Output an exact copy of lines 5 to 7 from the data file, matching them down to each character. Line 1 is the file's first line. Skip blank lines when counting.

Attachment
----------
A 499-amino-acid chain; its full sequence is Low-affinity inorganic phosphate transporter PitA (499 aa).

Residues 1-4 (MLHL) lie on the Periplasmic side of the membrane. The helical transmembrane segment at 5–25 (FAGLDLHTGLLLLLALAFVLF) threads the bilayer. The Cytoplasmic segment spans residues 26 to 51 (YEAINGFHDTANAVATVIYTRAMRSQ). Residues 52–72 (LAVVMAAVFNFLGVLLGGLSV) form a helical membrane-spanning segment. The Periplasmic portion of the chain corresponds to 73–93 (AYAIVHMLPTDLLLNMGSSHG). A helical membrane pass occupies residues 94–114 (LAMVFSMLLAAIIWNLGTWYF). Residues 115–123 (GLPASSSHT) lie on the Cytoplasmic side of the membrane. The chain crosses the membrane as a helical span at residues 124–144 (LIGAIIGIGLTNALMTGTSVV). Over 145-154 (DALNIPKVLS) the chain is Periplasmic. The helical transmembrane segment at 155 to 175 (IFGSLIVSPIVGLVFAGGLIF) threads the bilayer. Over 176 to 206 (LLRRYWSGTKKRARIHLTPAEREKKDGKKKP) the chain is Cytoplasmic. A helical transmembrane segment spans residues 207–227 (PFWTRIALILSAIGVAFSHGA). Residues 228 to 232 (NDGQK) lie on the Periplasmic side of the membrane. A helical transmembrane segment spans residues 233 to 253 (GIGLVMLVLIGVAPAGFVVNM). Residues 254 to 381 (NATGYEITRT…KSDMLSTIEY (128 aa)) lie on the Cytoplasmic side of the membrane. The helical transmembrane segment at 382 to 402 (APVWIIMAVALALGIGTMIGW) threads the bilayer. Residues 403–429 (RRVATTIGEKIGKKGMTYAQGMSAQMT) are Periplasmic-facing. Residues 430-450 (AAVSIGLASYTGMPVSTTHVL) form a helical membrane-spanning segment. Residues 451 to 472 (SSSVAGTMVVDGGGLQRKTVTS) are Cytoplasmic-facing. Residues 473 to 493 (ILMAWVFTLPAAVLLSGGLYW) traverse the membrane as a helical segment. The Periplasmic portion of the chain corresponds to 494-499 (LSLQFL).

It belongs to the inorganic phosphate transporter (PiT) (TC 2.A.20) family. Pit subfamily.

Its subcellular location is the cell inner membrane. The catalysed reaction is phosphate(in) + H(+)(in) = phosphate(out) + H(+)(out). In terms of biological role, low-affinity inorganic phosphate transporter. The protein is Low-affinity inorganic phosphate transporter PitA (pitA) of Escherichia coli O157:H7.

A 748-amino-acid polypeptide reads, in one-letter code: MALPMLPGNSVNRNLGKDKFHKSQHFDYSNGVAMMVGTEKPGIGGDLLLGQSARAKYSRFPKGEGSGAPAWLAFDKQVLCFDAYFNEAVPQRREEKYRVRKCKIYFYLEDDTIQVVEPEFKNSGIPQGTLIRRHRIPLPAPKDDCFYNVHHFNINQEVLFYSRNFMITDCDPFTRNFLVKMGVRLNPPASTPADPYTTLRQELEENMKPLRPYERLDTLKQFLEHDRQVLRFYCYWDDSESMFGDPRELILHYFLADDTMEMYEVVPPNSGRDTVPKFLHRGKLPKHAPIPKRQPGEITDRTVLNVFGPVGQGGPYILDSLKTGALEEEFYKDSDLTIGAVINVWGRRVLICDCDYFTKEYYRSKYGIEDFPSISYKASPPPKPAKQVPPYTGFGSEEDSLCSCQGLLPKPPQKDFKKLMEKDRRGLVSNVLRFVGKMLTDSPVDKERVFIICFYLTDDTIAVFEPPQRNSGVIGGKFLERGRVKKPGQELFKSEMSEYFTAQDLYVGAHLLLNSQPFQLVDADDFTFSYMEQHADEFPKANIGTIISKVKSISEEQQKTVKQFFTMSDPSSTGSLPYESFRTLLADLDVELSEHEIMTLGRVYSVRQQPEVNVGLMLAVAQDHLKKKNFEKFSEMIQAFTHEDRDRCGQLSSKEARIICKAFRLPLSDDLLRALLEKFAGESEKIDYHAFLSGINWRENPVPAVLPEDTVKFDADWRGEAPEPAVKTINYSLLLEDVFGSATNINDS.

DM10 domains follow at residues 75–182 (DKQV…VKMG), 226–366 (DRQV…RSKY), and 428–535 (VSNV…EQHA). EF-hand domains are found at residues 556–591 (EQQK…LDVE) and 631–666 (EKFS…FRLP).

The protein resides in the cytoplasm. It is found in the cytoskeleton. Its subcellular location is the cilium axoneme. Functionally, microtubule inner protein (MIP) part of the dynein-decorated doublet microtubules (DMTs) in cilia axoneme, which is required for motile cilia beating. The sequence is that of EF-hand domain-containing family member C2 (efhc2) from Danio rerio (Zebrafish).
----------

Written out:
A 748-amino-acid polypeptide reads, in one-letter code: MALPMLPGNSVNRNLGKDKFHKSQHFDYSNGVAMMVGTEKPGIGGDLLLGQSARAKYSRFPKGEGSGAPAWLAFDKQVLCFDAYFNEAVPQRREEKYRVRKCKIYFYLEDDTIQVVEPEFKNSGIPQGTLIRRHRIPLPAPKDDCFYNVHHFNINQEVLFYSRNFMITDCDPFTRNFLVKMGVRLNPPASTPADPYTTLRQELEENMKPLRPYERLDTLKQFLEHDRQVLRFYCYWDDSESMFGDPRELILHYFLADDTMEMYEVVPPNSGRDTVPKFLHRGKLPKHAPIPKRQPGEITDRTVLNVFGPVGQGGPYILDSLKTGALEEEFYKDSDLTIGAVINVWGRRVLICDCDYFTKEYYRSKYGIEDFPSISYKASPPPKPAKQVPPYTGFGSEEDSLCSCQGLLPKPPQKDFKKLMEKDRRGLVSNVLRFVGKMLTDSPVDKERVFIICFYLTDDTIAVFEPPQRNSGVIGGKFLERGRVKKPGQELFKSEMSEYFTAQDLYVGAHLLLNSQPFQLVDADDFTFSYMEQHADEFPKANIGTIISKVKSISEEQQKTVKQFFTMSDPSSTGSLPYESFRTLLADLDVELSEHEIMTLGRVYSVRQQPEVNVGLMLAVAQDHLKKKNFEKFSEMIQAFTHEDRDRCGQLSSKEARIICKAFRLPLSDDLLRALLEKFAGESEKIDYHAFLSGINWRENPVPAVLPEDTVKFDADWRGEAPEPAVKTINYSLLLEDVFGSATNINDS.

DM10 domains follow at residues 75–182 (DKQV…VKMG), 226–366 (DRQV…RSKY), and 428–535 (VSNV…EQHA). EF-hand domains are found at residues 556–591 (EQQK…LDVE) and 631–666 (EKFS…FRLP).

The protein resides in the cytoplasm. It is found in the cytoskeleton. Its subcellular location is the cilium axoneme. Functionally, microtubule inner protein (MIP) part of the dynein-decorated doublet microtubules (DMTs) in cilia axoneme, which is required for motile cilia beating. The sequence is that of EF-hand domain-containing family member C2 (efhc2) from Danio rerio (Zebrafish).